On the other hand, from Genpact's perspective, in the market are different approaches on generational mixing in the workplace. There are both similarities and differences between each of these generations as they have different expectations and bring different preferred ways of working. To create a healthy work environment between generations it is important to understand the positive outcomes that can get out of this collaboration, like innovation and creativity by sharing different perspectives, but also the weak side that can lead to conflicts due to different values or communication styles. Having this in mind, the organization must be open and flexible in accommodating the employee' differences and adopt new ways of working like work-life balance, flexi-time, operate with different and individual adjusted management styles. "However, we should bear in mind that the generational split refers to demographics, not individuals. All our employees, regardless of the generation, have their own unique goals, values, experiences and needs which means it is all about aligning the working styles of your employees and creating a collaboration based culture," Sandu added.
In the Luxoft manager's opinion, a strong partnership between companies and the educational system is extremely important as the latter provides foundation and ongoing support to address scarcity of talent in the outsourcing industry. "More and more companies partner with private schools and universities, thus offering young college students a lot of opportunities to start their career as professionals. At Luxoft, for instance, we have a very good collaboration with the Academy of Economic Studies consisting of an internship program. Of course, we also do projects with Polytechnics University and collaborate with various student associations," the HR manager of Luxoft said.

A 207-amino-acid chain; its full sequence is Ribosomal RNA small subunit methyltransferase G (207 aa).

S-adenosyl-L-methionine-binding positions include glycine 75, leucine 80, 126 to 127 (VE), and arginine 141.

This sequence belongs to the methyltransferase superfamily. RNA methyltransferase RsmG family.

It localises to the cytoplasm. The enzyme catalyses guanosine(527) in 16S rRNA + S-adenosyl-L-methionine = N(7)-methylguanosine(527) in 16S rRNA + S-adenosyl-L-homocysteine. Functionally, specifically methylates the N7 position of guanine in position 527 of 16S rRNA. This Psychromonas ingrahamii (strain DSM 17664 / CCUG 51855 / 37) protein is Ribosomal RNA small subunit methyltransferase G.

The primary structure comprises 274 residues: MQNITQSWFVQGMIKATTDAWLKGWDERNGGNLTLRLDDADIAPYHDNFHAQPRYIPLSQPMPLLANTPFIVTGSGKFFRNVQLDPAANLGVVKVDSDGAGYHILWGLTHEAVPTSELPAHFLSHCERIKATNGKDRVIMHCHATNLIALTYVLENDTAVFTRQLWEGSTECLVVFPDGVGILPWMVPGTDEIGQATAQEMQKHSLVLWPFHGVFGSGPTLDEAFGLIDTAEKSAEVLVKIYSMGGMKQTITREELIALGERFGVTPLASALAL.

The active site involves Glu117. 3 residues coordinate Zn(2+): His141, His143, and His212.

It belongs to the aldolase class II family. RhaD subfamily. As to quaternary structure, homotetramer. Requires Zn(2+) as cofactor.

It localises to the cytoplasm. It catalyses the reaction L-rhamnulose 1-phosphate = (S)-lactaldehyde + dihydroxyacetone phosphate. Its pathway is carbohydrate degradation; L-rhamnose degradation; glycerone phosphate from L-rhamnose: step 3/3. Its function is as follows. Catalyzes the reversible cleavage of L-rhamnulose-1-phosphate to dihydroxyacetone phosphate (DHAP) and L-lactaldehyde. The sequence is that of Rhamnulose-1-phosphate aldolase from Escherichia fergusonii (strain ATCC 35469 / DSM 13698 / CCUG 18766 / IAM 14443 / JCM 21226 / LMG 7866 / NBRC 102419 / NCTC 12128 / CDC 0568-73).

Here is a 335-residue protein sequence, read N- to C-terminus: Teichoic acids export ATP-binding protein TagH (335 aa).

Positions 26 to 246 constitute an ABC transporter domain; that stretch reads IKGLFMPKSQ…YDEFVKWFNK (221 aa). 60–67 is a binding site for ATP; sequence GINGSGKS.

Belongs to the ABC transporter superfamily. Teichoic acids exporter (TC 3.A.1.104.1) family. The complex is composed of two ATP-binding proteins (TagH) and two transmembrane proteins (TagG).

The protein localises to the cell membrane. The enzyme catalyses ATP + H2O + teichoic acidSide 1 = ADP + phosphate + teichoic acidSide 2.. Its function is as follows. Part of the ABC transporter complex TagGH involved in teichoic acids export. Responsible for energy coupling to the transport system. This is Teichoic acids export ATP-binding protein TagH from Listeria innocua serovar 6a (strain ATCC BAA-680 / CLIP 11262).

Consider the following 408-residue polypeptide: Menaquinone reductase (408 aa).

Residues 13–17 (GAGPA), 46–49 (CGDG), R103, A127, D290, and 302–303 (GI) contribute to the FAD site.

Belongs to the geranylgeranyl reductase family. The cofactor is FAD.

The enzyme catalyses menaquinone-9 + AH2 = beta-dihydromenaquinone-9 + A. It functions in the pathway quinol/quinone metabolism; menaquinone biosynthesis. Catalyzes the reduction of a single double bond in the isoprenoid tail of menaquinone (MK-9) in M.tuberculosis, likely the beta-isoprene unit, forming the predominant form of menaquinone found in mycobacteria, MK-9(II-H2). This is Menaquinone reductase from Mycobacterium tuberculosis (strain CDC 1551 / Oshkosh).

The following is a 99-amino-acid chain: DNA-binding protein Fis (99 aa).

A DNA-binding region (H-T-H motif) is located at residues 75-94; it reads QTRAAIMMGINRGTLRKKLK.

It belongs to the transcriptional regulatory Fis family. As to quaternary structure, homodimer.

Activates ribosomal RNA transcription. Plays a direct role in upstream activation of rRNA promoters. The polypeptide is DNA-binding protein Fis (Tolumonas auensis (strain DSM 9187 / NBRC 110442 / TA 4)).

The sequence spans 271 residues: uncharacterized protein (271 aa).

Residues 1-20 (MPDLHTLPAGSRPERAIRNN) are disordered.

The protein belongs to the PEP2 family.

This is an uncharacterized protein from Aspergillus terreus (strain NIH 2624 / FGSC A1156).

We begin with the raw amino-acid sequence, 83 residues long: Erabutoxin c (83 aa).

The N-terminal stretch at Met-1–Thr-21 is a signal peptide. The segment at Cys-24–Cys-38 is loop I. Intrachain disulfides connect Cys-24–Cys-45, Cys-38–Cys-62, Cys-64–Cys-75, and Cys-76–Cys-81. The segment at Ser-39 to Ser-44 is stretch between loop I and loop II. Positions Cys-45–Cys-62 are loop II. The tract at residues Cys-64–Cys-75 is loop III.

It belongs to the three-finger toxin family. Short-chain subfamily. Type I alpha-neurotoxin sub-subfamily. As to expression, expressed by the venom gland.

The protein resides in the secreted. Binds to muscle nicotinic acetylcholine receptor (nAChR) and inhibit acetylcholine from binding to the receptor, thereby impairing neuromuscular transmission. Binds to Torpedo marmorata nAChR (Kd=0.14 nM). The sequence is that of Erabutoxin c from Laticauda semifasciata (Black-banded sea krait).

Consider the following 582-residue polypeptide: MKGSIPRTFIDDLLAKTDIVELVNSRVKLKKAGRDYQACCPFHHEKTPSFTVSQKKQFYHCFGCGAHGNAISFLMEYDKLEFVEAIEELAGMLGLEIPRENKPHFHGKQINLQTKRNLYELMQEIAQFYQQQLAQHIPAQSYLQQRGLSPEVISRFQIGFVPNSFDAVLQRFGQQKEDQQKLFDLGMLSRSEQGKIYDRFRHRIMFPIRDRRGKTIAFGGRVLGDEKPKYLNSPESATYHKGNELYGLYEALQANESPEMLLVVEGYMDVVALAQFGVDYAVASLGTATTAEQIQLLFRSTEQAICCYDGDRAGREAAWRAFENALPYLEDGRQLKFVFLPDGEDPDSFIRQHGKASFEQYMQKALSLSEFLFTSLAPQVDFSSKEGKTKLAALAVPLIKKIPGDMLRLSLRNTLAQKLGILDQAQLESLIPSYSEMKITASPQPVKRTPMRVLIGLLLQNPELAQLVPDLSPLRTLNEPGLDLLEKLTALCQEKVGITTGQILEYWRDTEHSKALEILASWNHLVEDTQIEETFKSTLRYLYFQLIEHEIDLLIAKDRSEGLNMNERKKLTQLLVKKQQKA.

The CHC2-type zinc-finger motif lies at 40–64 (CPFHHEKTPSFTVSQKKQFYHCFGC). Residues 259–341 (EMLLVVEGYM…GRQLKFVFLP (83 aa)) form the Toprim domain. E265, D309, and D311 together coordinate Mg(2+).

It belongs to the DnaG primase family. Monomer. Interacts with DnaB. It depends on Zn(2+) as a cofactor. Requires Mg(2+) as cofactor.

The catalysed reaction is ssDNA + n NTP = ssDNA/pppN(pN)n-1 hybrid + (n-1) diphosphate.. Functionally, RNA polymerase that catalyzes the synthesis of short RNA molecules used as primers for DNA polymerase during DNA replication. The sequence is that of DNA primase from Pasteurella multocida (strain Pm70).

The managers on the market agreed that the adjustment of the educational system to the needs of the business environment is currently one of the most important items on the table. It is a fact that the market cannot exclusively rely on internal upskilling and development of our people to ensure the right set of competencies needed. Thus, the business community should be more involved in the academic environment, creating specialized study programs to ensure a well-educated, self-disciplined, motivated pipeline of future employees, equipped to work successfully in a constantly changing environment. On the other hand, Universities should seek to understand the future type of jobs and adapt their way of delivering the knowledge to the new requirements on the market.
Also the academic environment can provide a wide range of opportunities by bringing together people from various industries, with different expertise, to promote innovation and challenge the already mature way of working. "In this area, Genpact developed in collaboration with ABSL and ASE the 'Business Services Management Master Program'. In order to ensure the success of the master program, we developed a strong partnership, offering our full support to the selected teachers to adapt the materials to the needs of the industry, taking one to five students as employees in our company to accumulate practical experience and also supporting scholarships for some of the students," Sandu detailed.
Stefanini's representative stated that they have noticed a positive evolution in terms of public-private partnerships. "Public institutions are becoming more open to listening to the needs of the businesses; there is an increased interest of the educational institutions, particularly universities, in linking their curricula to the needs of the companies. This is good, but the job is by far not done yet and these efforts need to continue from both sides. To get to the bottom of this, the next step will be to see high schools also adapting their programs more, so work needs to be done all along the lifecycle of the educational process," Stănescu said.